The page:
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Though I love living in a tropical paradise I’d be less than honest to say that it’s all fun and games. There are minor imperfections. Having had malaria seven times is an example. Horrible things called tropical ulcers and a flesh eating bacteria which attempted to remove my left are other trivial complaints. My recent bout with staph and bacillus bacterial gobbling up my olfactory organs, leaving me odorless (at least as far as I can tell) could have happened anywhere, but upper respiratory infections are very common here. You haven’t had a cold until you’ve had a “tropical cold”.

However, the trivial day to day irritations bug me the most. For instance, ants in the sugar:I slipped that pun in so cleverly that you may have missed it. It is also easy to miss the ants in the shot above, because they are the teensy variety. You can’t miss them when you take the lid off, though. They scurry around in a panic and try to hide by burrowing into the sugar. You can see  them better if you click to enlarge.

You may also note that our sugar is rather odd looking. It smells funny too – not funny ha-ha. No, it’s more like funny they forgot to take some of the goop out when they were making it. Some might call it raw sugar. We call it the best we can get.

Here I have enlarged that culprits for you:I honestly don’t know how they get in the sugar. We take it straight from the bag and put it into an air-tight plastic container. The lid goes “suck” when you pull it off. One must assume that there are ant eggs in the sugar. Why these are considered a suitable ingredient I don’t know either.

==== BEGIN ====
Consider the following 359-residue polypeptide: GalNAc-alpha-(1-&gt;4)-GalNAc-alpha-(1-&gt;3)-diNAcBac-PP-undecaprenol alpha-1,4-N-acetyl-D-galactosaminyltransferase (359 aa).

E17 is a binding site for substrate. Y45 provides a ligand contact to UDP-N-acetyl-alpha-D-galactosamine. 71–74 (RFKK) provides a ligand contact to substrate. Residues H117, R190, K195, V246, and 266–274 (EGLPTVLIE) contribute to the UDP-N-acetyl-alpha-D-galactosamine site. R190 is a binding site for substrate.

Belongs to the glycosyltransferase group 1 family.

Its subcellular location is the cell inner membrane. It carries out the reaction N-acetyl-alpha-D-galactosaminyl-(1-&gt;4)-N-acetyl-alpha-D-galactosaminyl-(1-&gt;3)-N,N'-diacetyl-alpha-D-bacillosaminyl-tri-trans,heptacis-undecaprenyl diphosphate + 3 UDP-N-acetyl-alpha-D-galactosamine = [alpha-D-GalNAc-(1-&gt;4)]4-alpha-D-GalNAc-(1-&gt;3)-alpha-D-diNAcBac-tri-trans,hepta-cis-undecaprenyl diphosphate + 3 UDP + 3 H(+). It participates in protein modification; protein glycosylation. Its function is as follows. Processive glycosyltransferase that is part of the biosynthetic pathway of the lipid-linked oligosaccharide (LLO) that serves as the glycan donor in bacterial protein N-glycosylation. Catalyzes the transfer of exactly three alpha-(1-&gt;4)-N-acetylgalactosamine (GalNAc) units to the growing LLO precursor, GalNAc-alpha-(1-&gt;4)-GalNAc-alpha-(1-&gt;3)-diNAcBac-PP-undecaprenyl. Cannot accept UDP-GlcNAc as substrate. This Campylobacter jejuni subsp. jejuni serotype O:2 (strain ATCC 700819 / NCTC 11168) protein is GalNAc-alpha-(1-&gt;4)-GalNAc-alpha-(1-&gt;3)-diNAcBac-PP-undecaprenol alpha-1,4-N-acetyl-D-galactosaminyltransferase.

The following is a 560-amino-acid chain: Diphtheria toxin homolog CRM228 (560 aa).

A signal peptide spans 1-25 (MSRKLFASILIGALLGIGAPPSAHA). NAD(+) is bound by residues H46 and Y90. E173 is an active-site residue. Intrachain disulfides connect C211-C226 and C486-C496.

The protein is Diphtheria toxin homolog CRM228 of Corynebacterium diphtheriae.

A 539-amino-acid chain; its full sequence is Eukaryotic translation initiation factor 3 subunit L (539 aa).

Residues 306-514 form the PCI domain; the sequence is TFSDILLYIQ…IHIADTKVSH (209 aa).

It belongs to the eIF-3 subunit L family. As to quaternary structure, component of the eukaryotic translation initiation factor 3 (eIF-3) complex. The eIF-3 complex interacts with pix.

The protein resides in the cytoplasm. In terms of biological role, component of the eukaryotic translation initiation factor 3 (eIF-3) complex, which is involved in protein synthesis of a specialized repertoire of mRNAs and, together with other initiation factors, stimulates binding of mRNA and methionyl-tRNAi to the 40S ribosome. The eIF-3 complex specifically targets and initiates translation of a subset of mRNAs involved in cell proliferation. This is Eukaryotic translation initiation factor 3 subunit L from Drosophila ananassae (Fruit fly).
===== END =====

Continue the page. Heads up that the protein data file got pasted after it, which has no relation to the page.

Well, enough of that.

Here’s an nice fan coral which I shot yesterday on The Henry Leith:

I managed to grab the wrong battery for my Canon G11 on Saturday morning, so I was out of juice half way through the dive.

Here’s Richard Jones poking around the stern of the wreck. Rich forgot to load a battery into his camera. Therefore, Rich was the chief dunce of the day:

It’s Sunday evening here. I’m pretty wasted from riding three hours on the Harley up the north coast road and back, dodging Harley-eating potholes all the way. I’ll have more to say about that tomorrow.

So, I’ll cut it short and get some down time. First let me show you the collapsed roof of the pilot house of The Henry Leith:

It’s too bad that it finally fell down. I was cool to get into the pilot house and look out at all of the fish swimming around.

Here’s one of the better shots that I’ve ever gotten of a Blackspotted Puffer (Arothron nigropunctatus):

They are very shy, so it’s difficult to catch them out in the open.

This Divericate Tree Coral (Gendronephthya roxasia)  doesn’t move at all, so it’s no fuss to get a nice close-up:

Nice detail in that one. It’s worth a click to see the full-sized version.

I’ll have a Harley story tomorrow and some shots of the Tapira Surfing Club.

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Growing New Legs

Posted in Under the Sea on May 8th, 2010 by MadDog
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Today we went up to Wongat Island to do The Green Dragon B-25 Mitchell bomber and The Henry Leith. The bomber went fine. I got some nice shots which I’ll be showing soon. However, when we went to do The Henry Leith, I brilliantly decided to anchor the boat at the beach so that the ladies could snorkel while Hendrick and I did the wreck. Than meant that I we had to dive off of the beach and I had to remember where the wreck was. I’ve done it many times before, but years ago.

Of course, I couldn’t find it. It’s only twenty metres down, but the water was too dirty so see more than about ten. The bottom where the wreck lies is at twenty metres, so we followed that contour in the area where I thought it was. After fifteen minutes, we gave up and came up to the shallow reef to shoot some pictures. This was my second dive on a big 80 tank. I ended up with 110 minutes. I was using my gills most of the time.

This is a cute little starfish missing only one leg. That’s pretty good by small starfish standards. This one is about five or six centimetres across. I’d say that about half of the starfish that I see are missing at least one leg:I think that it’s a Linckia multifora, but I’m not sure. It doesn’t look quite right.